Code Red: A Global Alberta Special Report

March 12, 2016 12:34 am
Updated: March 12, 2016 12:36 am

Code Red: EMS red alerts down in Alberta, but problems still remain

WATCH ABOVE: More than one year after Global Alberta's special series put the spotlight on EMS code reds new numbers suggest things are improving, but serious problems remain. Heather Yourex-West reports.


CALGARY – According to new numbers from Alberta Health Services, EMS red alerts in both Calgary and Edmonton were down last year after numbers dramatically increased in 2014.

“2014 for us was a year in which we saw a relatively large influx of calls due to influenza,” Nicholas Thain, executive director, EMS South Sector for Alberta Health Services said. “We’ve made leaps and bounds in 2015 in bringing that number back down.”

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Early last year, several paramedics came forward to Global News expressing concern that code reds were happening so frequently, patients were being put at risk.

READ MORE: Code Red Part 1: Paramedics warn of lengthening response times 

According to AHS, in 2015 there were 39 red alerts called in Calgary. That’s less than the 60 called in 2014, but well above the 14 called in 2013 and 10 in 2012.

In Edmonton, where red alerts are tracked by the minute, there were 27 hours worth of red alerts in 2015, down from the 2014 high of 49 hours but still well above the 19 hours spent in red alerts during 2013, and 13 hours in 2012.

Code Red_CGY 2015Code Red_EDM 2015

(Graphic Credit: Cody Coates, Global News) 

READ MORE: FOIP requests reveal Alberta code red alerts on the rise

The president of the Health Sciences Association of Alberta, the union that represents paramedics in Alberta, says despite the improved numbers, serious problems with the system remain.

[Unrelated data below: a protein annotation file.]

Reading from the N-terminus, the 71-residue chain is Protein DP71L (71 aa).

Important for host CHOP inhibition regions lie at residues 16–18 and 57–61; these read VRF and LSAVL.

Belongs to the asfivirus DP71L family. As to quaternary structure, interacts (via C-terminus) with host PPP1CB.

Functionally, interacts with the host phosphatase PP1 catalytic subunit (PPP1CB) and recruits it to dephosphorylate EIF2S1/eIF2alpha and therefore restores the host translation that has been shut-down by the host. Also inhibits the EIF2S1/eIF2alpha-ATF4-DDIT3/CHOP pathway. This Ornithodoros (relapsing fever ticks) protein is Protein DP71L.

“An improvement is an improvement but if we look back, the 2015 numbers are still more than twice the number or hours of code red in 2012 and 2013,” Elisabeth Ballerman said.

“We don’t want to see code reds ever and I think we need to strive towards not having any of them.”

AHS says since 2014, they’ve changed how non-emergent patients are transferred between facilities but Thain admits, paramedics are still spending too much time waiting with patients in hospital emergency rooms.

“To be completely honest, we are currently seeing an increase in our hospital waits and that is certainly our number one challenge in being able to have resources back on the road in communities available to respond.”

Both AHS and the union also say the system needs more resources in order to bring code red numbers down.

Sarah Hoffman, Alberta’s health minister, says she is working to make sure there are an adequate amount of ambulances available in the province, even as Alberta struggles through challenging financial times.

“As the number of Albertans keep growing, we need to make sure that we have resources to help meet the needs of grown, so that certainly is a priority.”

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